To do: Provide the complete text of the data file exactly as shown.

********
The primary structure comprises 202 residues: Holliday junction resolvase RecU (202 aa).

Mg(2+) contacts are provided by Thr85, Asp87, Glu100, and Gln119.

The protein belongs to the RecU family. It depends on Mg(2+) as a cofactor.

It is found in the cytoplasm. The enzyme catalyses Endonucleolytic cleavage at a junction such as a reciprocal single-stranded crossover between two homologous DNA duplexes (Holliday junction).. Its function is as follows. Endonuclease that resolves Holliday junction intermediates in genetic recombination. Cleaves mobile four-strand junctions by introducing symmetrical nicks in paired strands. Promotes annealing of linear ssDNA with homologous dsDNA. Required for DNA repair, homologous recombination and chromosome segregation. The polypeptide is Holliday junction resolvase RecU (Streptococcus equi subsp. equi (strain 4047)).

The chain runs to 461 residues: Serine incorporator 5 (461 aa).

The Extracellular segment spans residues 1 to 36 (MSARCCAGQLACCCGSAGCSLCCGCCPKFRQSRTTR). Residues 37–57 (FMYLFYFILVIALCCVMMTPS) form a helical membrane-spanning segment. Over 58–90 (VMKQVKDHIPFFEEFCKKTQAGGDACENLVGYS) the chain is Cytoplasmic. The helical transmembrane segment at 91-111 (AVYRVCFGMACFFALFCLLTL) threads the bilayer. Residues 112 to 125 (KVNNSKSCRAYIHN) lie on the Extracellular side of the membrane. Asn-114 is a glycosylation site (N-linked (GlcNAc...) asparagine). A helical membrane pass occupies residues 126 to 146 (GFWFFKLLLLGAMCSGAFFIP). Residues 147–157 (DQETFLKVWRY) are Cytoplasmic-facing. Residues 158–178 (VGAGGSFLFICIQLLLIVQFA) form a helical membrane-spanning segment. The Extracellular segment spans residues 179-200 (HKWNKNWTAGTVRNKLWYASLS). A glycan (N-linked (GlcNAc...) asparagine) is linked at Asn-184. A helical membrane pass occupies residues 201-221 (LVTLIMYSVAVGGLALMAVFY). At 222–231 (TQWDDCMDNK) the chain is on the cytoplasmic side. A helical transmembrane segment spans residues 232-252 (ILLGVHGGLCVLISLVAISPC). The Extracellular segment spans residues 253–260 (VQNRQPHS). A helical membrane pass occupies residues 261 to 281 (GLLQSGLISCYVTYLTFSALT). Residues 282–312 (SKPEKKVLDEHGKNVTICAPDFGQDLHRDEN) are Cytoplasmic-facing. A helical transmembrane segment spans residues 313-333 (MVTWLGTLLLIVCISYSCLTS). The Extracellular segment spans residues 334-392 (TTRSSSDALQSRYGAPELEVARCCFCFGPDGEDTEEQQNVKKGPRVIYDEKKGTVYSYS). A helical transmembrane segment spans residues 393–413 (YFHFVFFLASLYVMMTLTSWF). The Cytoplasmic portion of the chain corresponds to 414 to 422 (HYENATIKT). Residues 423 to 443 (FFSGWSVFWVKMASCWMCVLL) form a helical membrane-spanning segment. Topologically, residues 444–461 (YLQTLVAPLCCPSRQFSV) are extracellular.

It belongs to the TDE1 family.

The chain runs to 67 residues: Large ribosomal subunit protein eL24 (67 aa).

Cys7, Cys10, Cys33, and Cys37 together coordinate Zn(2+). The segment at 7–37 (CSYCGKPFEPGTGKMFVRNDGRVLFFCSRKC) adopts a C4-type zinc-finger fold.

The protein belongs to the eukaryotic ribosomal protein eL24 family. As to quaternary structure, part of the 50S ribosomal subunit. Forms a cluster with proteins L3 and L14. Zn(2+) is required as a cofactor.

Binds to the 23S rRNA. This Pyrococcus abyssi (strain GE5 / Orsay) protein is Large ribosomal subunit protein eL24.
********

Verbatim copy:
The primary structure comprises 202 residues: Holliday junction resolvase RecU (202 aa).

Mg(2+) contacts are provided by Thr85, Asp87, Glu100, and Gln119.

The protein belongs to the RecU family. It depends on Mg(2+) as a cofactor.

It is found in the cytoplasm. The enzyme catalyses Endonucleolytic cleavage at a junction such as a reciprocal single-stranded crossover between two homologous DNA duplexes (Holliday junction).. Its function is as follows. Endonuclease that resolves Holliday junction intermediates in genetic recombination. Cleaves mobile four-strand junctions by introducing symmetrical nicks in paired strands. Promotes annealing of linear ssDNA with homologous dsDNA. Required for DNA repair, homologous recombination and chromosome segregation. The polypeptide is Holliday junction resolvase RecU (Streptococcus equi subsp. equi (strain 4047)).

The chain runs to 461 residues: Serine incorporator 5 (461 aa).

The Extracellular segment spans residues 1 to 36 (MSARCCAGQLACCCGSAGCSLCCGCCPKFRQSRTTR). Residues 37–57 (FMYLFYFILVIALCCVMMTPS) form a helical membrane-spanning segment. Over 58–90 (VMKQVKDHIPFFEEFCKKTQAGGDACENLVGYS) the chain is Cytoplasmic. The helical transmembrane segment at 91-111 (AVYRVCFGMACFFALFCLLTL) threads the bilayer. Residues 112 to 125 (KVNNSKSCRAYIHN) lie on the Extracellular side of the membrane. Asn-114 is a glycosylation site (N-linked (GlcNAc...) asparagine). A helical membrane pass occupies residues 126 to 146 (GFWFFKLLLLGAMCSGAFFIP). Residues 147–157 (DQETFLKVWRY) are Cytoplasmic-facing. Residues 158–178 (VGAGGSFLFICIQLLLIVQFA) form a helical membrane-spanning segment. The Extracellular segment spans residues 179-200 (HKWNKNWTAGTVRNKLWYASLS). A glycan (N-linked (GlcNAc...) asparagine) is linked at Asn-184. A helical membrane pass occupies residues 201-221 (LVTLIMYSVAVGGLALMAVFY). At 222–231 (TQWDDCMDNK) the chain is on the cytoplasmic side. A helical transmembrane segment spans residues 232-252 (ILLGVHGGLCVLISLVAISPC). The Extracellular segment spans residues 253–260 (VQNRQPHS). A helical membrane pass occupies residues 261 to 281 (GLLQSGLISCYVTYLTFSALT). Residues 282–312 (SKPEKKVLDEHGKNVTICAPDFGQDLHRDEN) are Cytoplasmic-facing. A helical transmembrane segment spans residues 313-333 (MVTWLGTLLLIVCISYSCLTS). The Extracellular segment spans residues 334-392 (TTRSSSDALQSRYGAPELEVARCCFCFGPDGEDTEEQQNVKKGPRVIYDEKKGTVYSYS). A helical transmembrane segment spans residues 393–413 (YFHFVFFLASLYVMMTLTSWF). The Cytoplasmic portion of the chain corresponds to 414 to 422 (HYENATIKT). Residues 423 to 443 (FFSGWSVFWVKMASCWMCVLL) form a helical membrane-spanning segment. Topologically, residues 444–461 (YLQTLVAPLCCPSRQFSV) are extracellular.

It belongs to the TDE1 family.

The chain runs to 67 residues: Large ribosomal subunit protein eL24 (67 aa).

Cys7, Cys10, Cys33, and Cys37 together coordinate Zn(2+). The segment at 7–37 (CSYCGKPFEPGTGKMFVRNDGRVLFFCSRKC) adopts a C4-type zinc-finger fold.

The protein belongs to the eukaryotic ribosomal protein eL24 family. As to quaternary structure, part of the 50S ribosomal subunit. Forms a cluster with proteins L3 and L14. Zn(2+) is required as a cofactor.

Binds to the 23S rRNA. This Pyrococcus abyssi (strain GE5 / Orsay) protein is Large ribosomal subunit protein eL24.